I was out in the garden looking at blossoms on the Washington Navel orange tree yesterday. It made me happy to breathe in the delicious citrus scent and see the beautiful shape of the blossoms. That’s the affect Nature can have on us if we slow down and notice.
But then I was thrilled at the next layer of delight. The bees and the noisy myna birds were in a frenzy over the sticky green centres of the orange blossoms. The sticky green centres are part of Nature’s design of flowers – their job is to be sticky enough to draw the birds and bees to their nectar, achieve pollination AND turn those pollinated flowers into oranges.
Nature makes a lot of stuff. Nature makes it look so easy!
Dare I say it probably is easy for Nature… but we make it hard for Us…and Nature.
Nature goes through a long process to make a Washington Navel orange. From the time the tree blossoms it can take seven to twelve months for the orange to ripen into an orange we can eat. In that time it has gathered strength, blossomed, been pollinated, developed baby oranges all the way into massive oranges. Provided the tree receives enough water, food and sunshine. But during this seven to twelve months, it is many things to many creatures.
An orange tree provides shelter to birds, nectar to bees–food for baby bees and citrus essence for honey. The orange is an evergreen tree, but it’s old leaves shed gradually as they are replaced by new. These discarded leaves aren’t wasted. They provide food, shade and shelter for small creatures. Soil bacteria right up to lizard size creatures find what they need from under the tree. In this sense the tree makes much more than ‘just’ oranges.
Now if you know this little piece of information, you can understand why using chemical ‘this and that’ will make it hard for Nature. People are appalled (rightly so) at the beautiful animals photographed dead at the hands of humans, on hunting expeditions. Yet trillions of tiny creatures, insects, beautiful bees, soil creatures, lizards and frogs die, at those same appalled viewers hands, each year, because they don’t realise this is what happens. Chemical sprays and fertilisers kill many things to ‘save’ one thing. Please stop using them, for Nature’s sake. Bees die if they sting you–heads up, they want to live. So some healthy respect for what might make them feel threatened is what you need to keep in mind and then, don’t do it.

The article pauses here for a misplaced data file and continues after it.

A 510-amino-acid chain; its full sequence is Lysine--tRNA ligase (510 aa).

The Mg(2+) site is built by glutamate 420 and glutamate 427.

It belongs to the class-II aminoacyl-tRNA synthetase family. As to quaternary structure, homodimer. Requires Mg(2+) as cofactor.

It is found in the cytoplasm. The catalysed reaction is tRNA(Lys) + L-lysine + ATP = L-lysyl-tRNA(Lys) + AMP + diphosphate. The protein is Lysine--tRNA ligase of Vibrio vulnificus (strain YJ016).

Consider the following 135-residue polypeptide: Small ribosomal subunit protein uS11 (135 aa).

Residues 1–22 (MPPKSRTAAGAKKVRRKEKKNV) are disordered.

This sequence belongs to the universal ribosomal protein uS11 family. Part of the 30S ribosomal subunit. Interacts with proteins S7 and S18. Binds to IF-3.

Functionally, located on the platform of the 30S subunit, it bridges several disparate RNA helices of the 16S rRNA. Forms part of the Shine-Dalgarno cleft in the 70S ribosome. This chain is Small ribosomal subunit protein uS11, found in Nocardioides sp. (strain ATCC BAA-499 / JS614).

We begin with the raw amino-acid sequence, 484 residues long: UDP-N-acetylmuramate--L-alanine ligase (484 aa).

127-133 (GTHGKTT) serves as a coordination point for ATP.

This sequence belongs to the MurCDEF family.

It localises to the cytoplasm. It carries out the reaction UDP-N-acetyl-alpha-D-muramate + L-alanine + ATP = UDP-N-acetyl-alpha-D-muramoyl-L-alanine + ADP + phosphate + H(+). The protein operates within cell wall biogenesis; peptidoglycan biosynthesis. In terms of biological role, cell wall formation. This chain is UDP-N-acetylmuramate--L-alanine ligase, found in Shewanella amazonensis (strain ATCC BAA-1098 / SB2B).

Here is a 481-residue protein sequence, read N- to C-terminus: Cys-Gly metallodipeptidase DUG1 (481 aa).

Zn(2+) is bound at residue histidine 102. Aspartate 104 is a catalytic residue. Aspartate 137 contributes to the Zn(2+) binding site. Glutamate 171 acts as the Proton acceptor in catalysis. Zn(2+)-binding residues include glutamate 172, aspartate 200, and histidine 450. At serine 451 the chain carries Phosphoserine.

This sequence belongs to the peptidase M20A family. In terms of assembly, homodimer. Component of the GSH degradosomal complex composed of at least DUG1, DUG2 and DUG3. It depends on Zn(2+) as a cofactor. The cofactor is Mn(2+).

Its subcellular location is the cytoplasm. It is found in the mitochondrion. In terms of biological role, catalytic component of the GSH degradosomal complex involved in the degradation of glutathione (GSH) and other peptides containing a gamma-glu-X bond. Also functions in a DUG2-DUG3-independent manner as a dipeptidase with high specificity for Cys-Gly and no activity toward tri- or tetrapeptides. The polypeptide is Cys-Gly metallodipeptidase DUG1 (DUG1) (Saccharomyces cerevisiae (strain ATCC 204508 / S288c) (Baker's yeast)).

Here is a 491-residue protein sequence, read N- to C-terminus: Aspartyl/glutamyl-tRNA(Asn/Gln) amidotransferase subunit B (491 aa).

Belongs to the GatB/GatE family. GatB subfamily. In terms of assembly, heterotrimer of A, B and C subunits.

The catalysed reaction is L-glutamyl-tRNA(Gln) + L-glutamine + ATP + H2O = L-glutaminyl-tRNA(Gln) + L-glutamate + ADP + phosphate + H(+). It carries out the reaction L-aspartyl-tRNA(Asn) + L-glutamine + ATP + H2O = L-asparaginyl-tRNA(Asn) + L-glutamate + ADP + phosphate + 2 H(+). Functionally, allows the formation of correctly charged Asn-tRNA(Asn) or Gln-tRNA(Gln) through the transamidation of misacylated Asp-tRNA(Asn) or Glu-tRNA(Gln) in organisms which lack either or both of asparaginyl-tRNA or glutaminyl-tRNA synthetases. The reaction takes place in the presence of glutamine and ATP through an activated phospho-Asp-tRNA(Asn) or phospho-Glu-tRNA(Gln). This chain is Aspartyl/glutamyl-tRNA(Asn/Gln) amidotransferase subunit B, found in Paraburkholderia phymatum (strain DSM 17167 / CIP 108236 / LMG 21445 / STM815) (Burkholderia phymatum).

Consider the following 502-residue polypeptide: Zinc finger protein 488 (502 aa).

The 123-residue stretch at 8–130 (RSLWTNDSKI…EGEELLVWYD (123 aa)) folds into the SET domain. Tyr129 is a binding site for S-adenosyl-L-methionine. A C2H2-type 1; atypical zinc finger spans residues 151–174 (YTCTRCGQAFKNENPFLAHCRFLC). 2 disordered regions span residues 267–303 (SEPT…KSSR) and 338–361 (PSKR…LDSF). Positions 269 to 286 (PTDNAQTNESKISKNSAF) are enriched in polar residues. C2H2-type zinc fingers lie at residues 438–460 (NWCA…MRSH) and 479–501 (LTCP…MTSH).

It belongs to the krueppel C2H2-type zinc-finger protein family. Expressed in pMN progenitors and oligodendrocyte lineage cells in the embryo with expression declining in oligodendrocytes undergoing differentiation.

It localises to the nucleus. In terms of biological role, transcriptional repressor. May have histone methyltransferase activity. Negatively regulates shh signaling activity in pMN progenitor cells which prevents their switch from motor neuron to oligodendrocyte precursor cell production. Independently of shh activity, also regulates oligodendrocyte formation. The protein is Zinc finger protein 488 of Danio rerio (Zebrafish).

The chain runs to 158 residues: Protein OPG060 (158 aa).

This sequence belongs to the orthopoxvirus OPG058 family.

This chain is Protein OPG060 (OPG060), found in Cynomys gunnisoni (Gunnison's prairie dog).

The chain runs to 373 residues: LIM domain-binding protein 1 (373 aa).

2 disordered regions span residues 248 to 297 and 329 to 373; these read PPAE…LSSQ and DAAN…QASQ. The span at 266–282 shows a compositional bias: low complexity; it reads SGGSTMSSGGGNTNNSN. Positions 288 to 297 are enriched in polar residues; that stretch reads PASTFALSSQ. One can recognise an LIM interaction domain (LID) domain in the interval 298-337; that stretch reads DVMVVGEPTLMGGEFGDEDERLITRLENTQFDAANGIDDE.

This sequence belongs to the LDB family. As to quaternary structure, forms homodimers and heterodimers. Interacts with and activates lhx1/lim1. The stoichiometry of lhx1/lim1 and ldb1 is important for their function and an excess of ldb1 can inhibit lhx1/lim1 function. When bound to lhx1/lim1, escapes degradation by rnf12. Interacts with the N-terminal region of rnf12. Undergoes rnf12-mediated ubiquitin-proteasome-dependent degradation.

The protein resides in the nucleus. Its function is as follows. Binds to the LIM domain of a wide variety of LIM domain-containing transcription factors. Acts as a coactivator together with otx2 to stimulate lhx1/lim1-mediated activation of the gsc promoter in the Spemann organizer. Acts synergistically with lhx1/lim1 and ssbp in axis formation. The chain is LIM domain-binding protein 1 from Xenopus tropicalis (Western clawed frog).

Nature is, by design, a Maker. We are proof of that. Nature not only saves things it makes others in the process. A Washington Navel tree in a Natural Garden will make oranges and homes plus food to birth many more things. A Washington Navel tree in a chemically controlled garden will just make oranges and probably suffer from increasingly worse disease along the way. This is because Nature wants to to be part of a wider family and using chemicals, kills or prevents the birth of many things, before they have chance to join that family and help the tree through its life.
So when you hear me use the term Natural Gardening, know that everything in my garden is geared to one thing. I aim to help not hinder Nature, to be a Maker.
Natural Gardening is about supporting Nature to do Her thing, without chemicals or synthetic fertilisers. In this way I can receive and design-in, the gifts She gives our family in healthy food, pretty surroundings and delightful experiences. We can all have this delight.
Nature is a Maker. Please help Her.
©Trish McGill 2018